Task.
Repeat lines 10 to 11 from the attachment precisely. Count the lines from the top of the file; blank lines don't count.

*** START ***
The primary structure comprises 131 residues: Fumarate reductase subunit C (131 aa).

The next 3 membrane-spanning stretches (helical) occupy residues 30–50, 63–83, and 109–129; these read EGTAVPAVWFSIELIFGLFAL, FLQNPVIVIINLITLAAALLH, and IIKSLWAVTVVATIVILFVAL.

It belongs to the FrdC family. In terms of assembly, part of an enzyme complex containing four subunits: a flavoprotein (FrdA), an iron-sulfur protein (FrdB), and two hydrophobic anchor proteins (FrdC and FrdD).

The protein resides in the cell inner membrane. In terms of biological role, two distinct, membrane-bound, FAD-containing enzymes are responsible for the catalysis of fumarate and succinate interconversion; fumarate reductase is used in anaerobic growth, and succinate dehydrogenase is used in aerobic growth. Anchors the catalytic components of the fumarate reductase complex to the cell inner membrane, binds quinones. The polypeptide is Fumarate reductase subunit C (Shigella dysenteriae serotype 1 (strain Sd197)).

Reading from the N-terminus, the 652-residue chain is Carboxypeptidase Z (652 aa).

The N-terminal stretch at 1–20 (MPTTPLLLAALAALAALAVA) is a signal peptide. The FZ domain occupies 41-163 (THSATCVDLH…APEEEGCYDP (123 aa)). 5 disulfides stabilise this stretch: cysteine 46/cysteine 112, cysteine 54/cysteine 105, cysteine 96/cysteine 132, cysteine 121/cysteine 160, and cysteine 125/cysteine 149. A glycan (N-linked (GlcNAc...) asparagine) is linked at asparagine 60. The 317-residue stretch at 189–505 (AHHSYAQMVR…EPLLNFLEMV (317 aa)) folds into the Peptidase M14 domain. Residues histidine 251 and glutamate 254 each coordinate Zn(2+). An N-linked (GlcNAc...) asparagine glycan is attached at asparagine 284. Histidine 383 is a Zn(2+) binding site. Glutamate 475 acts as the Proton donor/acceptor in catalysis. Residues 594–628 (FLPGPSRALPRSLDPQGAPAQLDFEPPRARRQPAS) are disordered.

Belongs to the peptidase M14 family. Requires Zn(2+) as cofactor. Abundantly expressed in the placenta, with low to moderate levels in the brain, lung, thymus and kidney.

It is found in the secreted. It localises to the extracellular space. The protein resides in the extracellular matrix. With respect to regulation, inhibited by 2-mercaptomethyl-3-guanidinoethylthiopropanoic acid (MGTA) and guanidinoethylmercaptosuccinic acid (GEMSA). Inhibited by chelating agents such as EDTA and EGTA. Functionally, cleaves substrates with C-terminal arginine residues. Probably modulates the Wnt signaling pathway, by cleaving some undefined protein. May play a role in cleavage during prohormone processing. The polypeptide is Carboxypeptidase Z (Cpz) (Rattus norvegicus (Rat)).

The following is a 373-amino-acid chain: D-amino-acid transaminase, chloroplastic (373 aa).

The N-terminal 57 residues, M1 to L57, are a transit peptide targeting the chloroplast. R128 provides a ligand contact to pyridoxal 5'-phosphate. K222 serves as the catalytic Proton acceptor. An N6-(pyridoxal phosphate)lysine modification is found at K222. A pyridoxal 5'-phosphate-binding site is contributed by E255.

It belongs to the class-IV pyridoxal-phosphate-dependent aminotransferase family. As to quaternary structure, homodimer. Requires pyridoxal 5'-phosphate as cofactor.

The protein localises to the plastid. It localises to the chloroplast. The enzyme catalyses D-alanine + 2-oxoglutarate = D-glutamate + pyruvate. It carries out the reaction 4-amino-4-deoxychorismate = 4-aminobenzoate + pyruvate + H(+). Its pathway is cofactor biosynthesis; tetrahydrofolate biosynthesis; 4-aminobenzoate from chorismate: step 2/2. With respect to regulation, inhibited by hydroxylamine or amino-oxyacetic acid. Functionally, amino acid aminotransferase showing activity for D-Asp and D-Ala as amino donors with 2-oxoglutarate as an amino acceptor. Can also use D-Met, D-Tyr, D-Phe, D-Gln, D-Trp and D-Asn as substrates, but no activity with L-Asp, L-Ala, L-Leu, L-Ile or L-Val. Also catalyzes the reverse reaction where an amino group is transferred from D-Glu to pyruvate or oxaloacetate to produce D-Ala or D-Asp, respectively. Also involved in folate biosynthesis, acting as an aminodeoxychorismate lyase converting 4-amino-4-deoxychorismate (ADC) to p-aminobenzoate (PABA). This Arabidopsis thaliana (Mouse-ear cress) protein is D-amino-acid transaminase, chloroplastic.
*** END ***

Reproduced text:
The N-terminal 57 residues, M1 to L57, are a transit peptide targeting the chloroplast. R128 provides a ligand contact to pyridoxal 5'-phosphate. K222 serves as the catalytic Proton acceptor. An N6-(pyridoxal phosphate)lysine modification is found at K222. A pyridoxal 5'-phosphate-binding site is contributed by E255.

It belongs to the class-IV pyridoxal-phosphate-dependent aminotransferase family. As to quaternary structure, homodimer. Requires pyridoxal 5'-phosphate as cofactor.